Whilst this is a pain it has been a reminder for me of the value of quality in business.
I only use IBM, ( now known as Lenovo ) laptops because….
I got ripped off with a laptop on Trademe some time ago and I discovered as part of that exercise that with IBM laptops you can go to their website, plug in the serial number and it will tell you where the machine was made, its exact original specs AND what warranty is left on it.
So when my machine went down today it took one phone call to a 24 hour number to get my machine picked up by courier, repaired and returned in 4 days, at no charge to me!!
I have owned the machine for under a year and my warranty runs till 2011.
I think this is incredible service from a company that is often maligned for being too big to stay current.
I also happen to love IBM think-pads but I would put up with quite a bit to have the level of security of knowing that for 3 years I never have to worry about repairs or failures.
Many of you who read this are in business yourselves so what could you be implementing to create a point of difference for your company so that you can grow your business in these troubled waters.
Trust me, service is going to make the difference between life and death for thousands of companies over the next 3 years, make sure your commitment is to excellence and perseverance!!
Stay Safe ~ Dean Letfus @ www.MassiveAction.co.nz
I have recently been looking at a business that is according to one of my associates “The greatest invention in New Zealand’s history”.
There is no doubt that it is absolutely unique and could potentially save companies billions of dollars in 1 particular global industry.
The interesting part from a business point of view is that even though this product is amazing, there is no guarantee that it can be successfully brought to market and become the world leader it should.
So to me it’s quite fascinating that quality is no guarantee of success. Having the greatest thing since sliced bread is NOT a guarantee of fame and fortune.
This particular business will require enormous amounts of money, cutting edge IT development and very sophisticated high level marketing strategies. So I have to assume the best and plan for the worst, even though the upside is enormous.
In other words having a great idea or product makes no difference to the fundamentals of business.
Property investing is exactly the same of course. We all look for the super strategy that will make us a zillion dollars in one hit,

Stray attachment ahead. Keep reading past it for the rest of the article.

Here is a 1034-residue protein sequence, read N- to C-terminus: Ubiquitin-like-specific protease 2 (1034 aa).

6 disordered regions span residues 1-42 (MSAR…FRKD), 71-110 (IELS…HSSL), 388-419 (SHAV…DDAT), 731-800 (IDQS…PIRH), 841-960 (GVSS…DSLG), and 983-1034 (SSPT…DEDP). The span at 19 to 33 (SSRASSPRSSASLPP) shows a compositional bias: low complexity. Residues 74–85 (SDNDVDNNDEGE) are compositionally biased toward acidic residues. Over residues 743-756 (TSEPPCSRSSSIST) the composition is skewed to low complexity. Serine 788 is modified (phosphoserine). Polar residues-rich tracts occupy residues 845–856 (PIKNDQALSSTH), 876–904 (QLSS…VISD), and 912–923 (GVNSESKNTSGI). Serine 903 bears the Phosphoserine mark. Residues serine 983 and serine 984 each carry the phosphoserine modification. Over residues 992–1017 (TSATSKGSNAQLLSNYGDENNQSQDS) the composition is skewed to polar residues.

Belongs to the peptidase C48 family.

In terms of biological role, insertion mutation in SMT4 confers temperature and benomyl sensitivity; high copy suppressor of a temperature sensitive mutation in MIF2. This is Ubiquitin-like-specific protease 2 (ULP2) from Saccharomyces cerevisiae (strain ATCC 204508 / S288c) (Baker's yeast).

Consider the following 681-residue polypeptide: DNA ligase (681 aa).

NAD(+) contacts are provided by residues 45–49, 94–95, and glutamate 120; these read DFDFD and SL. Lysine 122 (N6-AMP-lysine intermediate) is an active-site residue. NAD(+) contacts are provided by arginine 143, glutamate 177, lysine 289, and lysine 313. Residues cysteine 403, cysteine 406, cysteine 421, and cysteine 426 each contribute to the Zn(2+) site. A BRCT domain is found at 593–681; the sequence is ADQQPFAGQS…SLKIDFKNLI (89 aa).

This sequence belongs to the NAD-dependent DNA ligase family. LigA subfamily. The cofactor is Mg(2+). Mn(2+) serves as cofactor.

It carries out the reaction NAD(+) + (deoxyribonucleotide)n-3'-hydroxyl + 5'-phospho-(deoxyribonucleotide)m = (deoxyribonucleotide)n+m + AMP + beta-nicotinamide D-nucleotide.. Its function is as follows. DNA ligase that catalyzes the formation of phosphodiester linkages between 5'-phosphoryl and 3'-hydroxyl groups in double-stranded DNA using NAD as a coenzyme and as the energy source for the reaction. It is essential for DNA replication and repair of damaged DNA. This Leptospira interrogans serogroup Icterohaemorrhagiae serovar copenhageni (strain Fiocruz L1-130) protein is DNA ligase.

and I am all for that.
HOWEVER the reality is that we will have a lot of deals that are marginal, some deals will go wrong etc. So we must treat PI as a business like any other. Hope to make a fortune, but assume that things will go wrong 50% of the time and PLAN to make a modest profit, then the big upside is a bonus rather than something you are entirely relying on.
It has been easy in a good market to take big risks, (and the balance is hard to find), but I help too many people who bet the entire farm on their first deal and when it didn’t go exceptionally well they are in deep bovine eschatology.
So now we are in a prolonged weird market you must ensure you keep your brain engaged and take manageable, calculated risks that won’t bury you. I am helping people get into some good quality property in great areas with good yields. They can sleep at night, they are not overly geared and they have minimised their risk and maximised their potential income/equity growth by being in good rental demand locations in Auckland.
Whilst there is definitely a place for niche market stock like rent by the room and flats etc., they are NICHE markets, only for experienced investors and should never be more than 10% of your portfolio.
So like I say everyday STAY SAFE
Dean Letfus @ www.MassiveAction.co.nz
I met today with the owner of a very successful US property publishing company.
It was interesting to hear some facts from the coal face rather than the media hype for a change.
His professional opinion on the US market generally was that, like most markets, the “five star” suburbs are doing pretty well and the lower areas are suffering big drops. Their systems are much more complicated than here and the place is so big there are many markets in play simultaneously, but he was surprised at the media dramatisation of the market as it was portrayed in our media.
Sounds kinda the same as I feel about our media most of the time.
So the bottom line from my US friend was you have to know what you are doing and research, research, research to stay safe in their market.
And that is exactly what you have to do to stay safe in our market too.
Work on upskilling yourself in those areas you already are familiar with so you become an expert. That might mean being an area expert, a finance expert, a negotiation expert, whatever your particular thing is.
Doing nothing and/or panicking is giving control of your life to others, DON’T DO THAT!!
Stay Safe ~ Dean Letfus @ www.MassiveAction.co.nz